NAIROBI, KENYA, FEB 16 — Construction of the 158 Megawatt Olkaria V geothermal power plant in Naivasha is on schedule and will be completed on time ready for operation next year, the Kenya Electricity Generating Company has said.
The power plant is part of KenGen’s ambitious green energy development agenda aimed at delivering 721MW of renewable energy by year 2020, at an investment close to USD 1.33 billion(about Ksh135 billion).
President Uhuru Kenyatta officially broke ground for construction of the Olkaria V power project in April last year. The project is funded by Japan International Co-operation Agency (JICA) and the Government of Kenya.
Speaking during a media tour of the project on Thursday, KenGen managing director and CEO Rebecca Miano said the power plant and several other green energy projects at different stages of procurement will ensure Kenyans benefit directly from reliable, clean and affordable electricity.
“Our focus is on geothermal energy, which is an eco-friendly, renewable and reliable source that can reduce consumers’ utility costs by up to 50 per cent,” she said.
Miano disclosed that manufacturing of the plant’s equipment abroad, mainly in Japan and Germany, is on schedule with several equipment already tested in readiness for shipment to Kenya. These include hotwell pumps, vacuum pumps, switch gear and steam pipes.
The plant involves construction of two power generating units, each with a capacity of 83MW. The first unit is expected to be ready by March 2019 with the second unit becoming operational in June.
“A substantial portion of the materials to be incorporated in this project have been sourced locally. These include cement and concrete materials, all reinforcement steel bars, steel beams, all fencing materials,” Miano said, adding that all expertise for civil and structural works are handled by local experts.
All earth works at the project site are complete and the main activity in progress is subsurface ground stabilization by pilling to create a strong foundation.
The next site activity will be construction of concrete foundations for erecting the power house and mounting the generation equipment.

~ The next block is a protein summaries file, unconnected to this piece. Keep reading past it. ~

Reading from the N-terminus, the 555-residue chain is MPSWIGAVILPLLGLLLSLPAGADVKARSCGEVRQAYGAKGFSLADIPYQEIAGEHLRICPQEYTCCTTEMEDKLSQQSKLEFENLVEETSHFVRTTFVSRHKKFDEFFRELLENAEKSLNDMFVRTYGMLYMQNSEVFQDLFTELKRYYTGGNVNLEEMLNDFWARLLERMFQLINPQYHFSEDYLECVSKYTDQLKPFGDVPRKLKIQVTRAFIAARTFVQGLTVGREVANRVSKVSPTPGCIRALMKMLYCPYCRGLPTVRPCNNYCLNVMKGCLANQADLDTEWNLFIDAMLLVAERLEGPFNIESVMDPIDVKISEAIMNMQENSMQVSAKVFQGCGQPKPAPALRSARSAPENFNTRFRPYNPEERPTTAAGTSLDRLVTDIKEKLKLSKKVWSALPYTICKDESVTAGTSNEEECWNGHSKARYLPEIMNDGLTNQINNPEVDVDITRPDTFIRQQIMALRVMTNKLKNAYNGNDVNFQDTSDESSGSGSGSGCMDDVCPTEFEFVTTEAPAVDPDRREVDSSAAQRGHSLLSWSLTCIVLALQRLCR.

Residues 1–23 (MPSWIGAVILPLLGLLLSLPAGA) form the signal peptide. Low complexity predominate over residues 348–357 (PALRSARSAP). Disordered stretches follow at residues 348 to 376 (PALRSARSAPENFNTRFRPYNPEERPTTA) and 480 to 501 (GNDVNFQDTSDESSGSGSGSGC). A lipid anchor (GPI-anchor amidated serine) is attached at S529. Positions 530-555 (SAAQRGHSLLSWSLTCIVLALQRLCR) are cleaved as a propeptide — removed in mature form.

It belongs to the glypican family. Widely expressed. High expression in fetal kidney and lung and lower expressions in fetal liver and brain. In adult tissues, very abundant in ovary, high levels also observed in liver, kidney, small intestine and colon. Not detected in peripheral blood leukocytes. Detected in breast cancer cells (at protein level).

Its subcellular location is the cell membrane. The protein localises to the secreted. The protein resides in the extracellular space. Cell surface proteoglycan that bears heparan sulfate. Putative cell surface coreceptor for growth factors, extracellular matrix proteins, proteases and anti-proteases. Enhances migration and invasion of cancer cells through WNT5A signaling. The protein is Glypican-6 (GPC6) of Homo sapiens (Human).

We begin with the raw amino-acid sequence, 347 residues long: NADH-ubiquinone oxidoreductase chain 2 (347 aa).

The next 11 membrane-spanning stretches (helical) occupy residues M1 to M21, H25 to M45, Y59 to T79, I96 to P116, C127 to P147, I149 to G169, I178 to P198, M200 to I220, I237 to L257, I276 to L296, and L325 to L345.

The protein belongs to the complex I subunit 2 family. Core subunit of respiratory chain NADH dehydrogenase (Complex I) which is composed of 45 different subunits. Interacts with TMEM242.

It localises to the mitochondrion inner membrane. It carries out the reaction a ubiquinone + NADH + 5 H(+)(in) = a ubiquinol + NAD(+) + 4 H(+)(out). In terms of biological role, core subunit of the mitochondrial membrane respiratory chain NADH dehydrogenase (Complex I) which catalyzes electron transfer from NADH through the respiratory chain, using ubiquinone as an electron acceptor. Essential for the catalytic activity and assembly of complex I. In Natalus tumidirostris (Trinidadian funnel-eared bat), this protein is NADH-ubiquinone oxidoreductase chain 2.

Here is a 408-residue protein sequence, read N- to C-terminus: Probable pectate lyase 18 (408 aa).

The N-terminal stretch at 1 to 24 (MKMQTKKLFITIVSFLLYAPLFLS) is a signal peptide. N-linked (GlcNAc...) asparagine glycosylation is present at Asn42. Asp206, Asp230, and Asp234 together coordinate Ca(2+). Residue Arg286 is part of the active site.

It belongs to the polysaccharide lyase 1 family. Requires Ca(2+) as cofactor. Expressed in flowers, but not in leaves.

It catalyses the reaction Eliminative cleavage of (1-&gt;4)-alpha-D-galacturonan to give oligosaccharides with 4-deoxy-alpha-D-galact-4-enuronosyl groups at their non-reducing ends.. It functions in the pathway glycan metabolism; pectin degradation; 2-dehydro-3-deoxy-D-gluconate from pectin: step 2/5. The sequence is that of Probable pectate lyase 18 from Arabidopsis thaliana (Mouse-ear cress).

Olkaria V is a Vision 2030 flagship energy project started with the drilling of the geothermal wells to supply the steam to drive the turbines which in turn generate electricity.
KenGen plans to connect its 30MW capacity well to Olkaria V, the largest single well in Africa.
The drilling of the geothermal wells to supply sufficient steam to run the power plant over its lifespan was completed in 2015.
The power plant’s contractors were procured through international competitive bidding (ICB) using JICA guidelines.
The three contactors are M/s Sinopec Petroleum Services of China (Steam Development); a Japanese consortium comprising of Mitsubishi Hitachi Power Systems and Mitsubishi Corporation; and H Young of Kenya (Power Plant); and JV of Sieyuan and NEIE (both of China).
Consultancy Services, fully financed by KenGen, was awarded to a consortium of Steam srl (Italy) and Gesto AG (Portugal).
Olkaria V is part of the company’s revamped Good-to-Great (G2G) strategy, which seeks to diversify and grow its power generation portfolio.
KenGen’s current installed capacity is 1,631 MW and comprises hydro, thermal, geothermal and wind.
The assurance by KenGen that it is on track to delivering on the project should give electricity consumers comfort that they will be cushioned against impact of weather vagaries on the domestic and industrial commodity.
The drought has seen water levels at KenGen hydro power plants fall below the minimum operating level.
Unless the country receives sufficient amount of rainfall in the next few weeks, the company will be forced to shut down its hydro power stations, especially the ones in the Eastern region which draw their water from River Tana.
The river supplies water to Masinga, Kindaruma, Gitaru, Kiambere power plants.
The current weather forecast indicates that Tana catchment is most likely to experience depressed rainfall while the catchments for Turkwel and Sondu Rivers, which serves Turkwel and Sondu Miriu power plants are most likely to receive near average rainfall.
Mrs. Miano however said there is no cause for alarm as the generator is scaling up geothermal and wind energy sources to offset the deficit that will be created by closure of the dams.
Other green energy development projects at different stages of procurement being undertaken by the energy generator are Olkaria I Unit 6, 70MW, Ngong Wind Phase III 10MW, Olkaria VI PPP 140MW, Olkaria I Rehabilitation 50MW, Olkaria I AU and IV topping plant 40MW, Modular wellheads 50MW and Meru Wind Farm 80MW among others.